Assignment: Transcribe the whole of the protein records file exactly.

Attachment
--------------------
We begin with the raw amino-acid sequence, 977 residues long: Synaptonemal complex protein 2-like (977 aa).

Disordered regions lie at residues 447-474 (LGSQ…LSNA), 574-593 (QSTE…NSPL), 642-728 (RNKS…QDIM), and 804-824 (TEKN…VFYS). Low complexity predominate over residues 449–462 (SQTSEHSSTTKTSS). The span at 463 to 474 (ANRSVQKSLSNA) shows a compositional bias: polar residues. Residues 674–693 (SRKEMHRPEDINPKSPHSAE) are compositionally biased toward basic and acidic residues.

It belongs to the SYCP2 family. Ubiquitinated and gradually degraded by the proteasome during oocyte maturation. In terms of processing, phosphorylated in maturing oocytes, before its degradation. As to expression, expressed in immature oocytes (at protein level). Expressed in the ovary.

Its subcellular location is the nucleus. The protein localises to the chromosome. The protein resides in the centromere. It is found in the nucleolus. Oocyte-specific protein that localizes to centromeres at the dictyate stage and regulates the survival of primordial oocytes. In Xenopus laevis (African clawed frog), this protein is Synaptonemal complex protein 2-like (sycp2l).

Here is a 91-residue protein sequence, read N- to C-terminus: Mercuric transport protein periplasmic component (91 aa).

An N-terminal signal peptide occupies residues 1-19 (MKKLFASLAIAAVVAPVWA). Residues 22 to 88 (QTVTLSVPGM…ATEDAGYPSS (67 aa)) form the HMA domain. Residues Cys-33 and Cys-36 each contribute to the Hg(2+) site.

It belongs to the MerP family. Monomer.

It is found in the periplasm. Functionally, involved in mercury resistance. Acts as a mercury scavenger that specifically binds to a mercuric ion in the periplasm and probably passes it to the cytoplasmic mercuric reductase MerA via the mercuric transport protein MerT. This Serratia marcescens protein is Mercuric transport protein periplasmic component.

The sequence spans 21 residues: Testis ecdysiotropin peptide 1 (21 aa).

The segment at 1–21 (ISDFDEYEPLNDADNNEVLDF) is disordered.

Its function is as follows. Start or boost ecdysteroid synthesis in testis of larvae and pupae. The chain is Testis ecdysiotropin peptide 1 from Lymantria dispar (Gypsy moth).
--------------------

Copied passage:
We begin with the raw amino-acid sequence, 977 residues long: Synaptonemal complex protein 2-like (977 aa).

Disordered regions lie at residues 447-474 (LGSQ…LSNA), 574-593 (QSTE…NSPL), 642-728 (RNKS…QDIM), and 804-824 (TEKN…VFYS). Low complexity predominate over residues 449–462 (SQTSEHSSTTKTSS). The span at 463 to 474 (ANRSVQKSLSNA) shows a compositional bias: polar residues. Residues 674–693 (SRKEMHRPEDINPKSPHSAE) are compositionally biased toward basic and acidic residues.

It belongs to the SYCP2 family. Ubiquitinated and gradually degraded by the proteasome during oocyte maturation. In terms of processing, phosphorylated in maturing oocytes, before its degradation. As to expression, expressed in immature oocytes (at protein level). Expressed in the ovary.

Its subcellular location is the nucleus. The protein localises to the chromosome. The protein resides in the centromere. It is found in the nucleolus. Oocyte-specific protein that localizes to centromeres at the dictyate stage and regulates the survival of primordial oocytes. In Xenopus laevis (African clawed frog), this protein is Synaptonemal complex protein 2-like (sycp2l).

Here is a 91-residue protein sequence, read N- to C-terminus: Mercuric transport protein periplasmic component (91 aa).

An N-terminal signal peptide occupies residues 1-19 (MKKLFASLAIAAVVAPVWA). Residues 22 to 88 (QTVTLSVPGM…ATEDAGYPSS (67 aa)) form the HMA domain. Residues Cys-33 and Cys-36 each contribute to the Hg(2+) site.

It belongs to the MerP family. Monomer.

It is found in the periplasm. Functionally, involved in mercury resistance. Acts as a mercury scavenger that specifically binds to a mercuric ion in the periplasm and probably passes it to the cytoplasmic mercuric reductase MerA via the mercuric transport protein MerT. This Serratia marcescens protein is Mercuric transport protein periplasmic component.

The sequence spans 21 residues: Testis ecdysiotropin peptide 1 (21 aa).

The segment at 1–21 (ISDFDEYEPLNDADNNEVLDF) is disordered.

Its function is as follows. Start or boost ecdysteroid synthesis in testis of larvae and pupae. The chain is Testis ecdysiotropin peptide 1 from Lymantria dispar (Gypsy moth).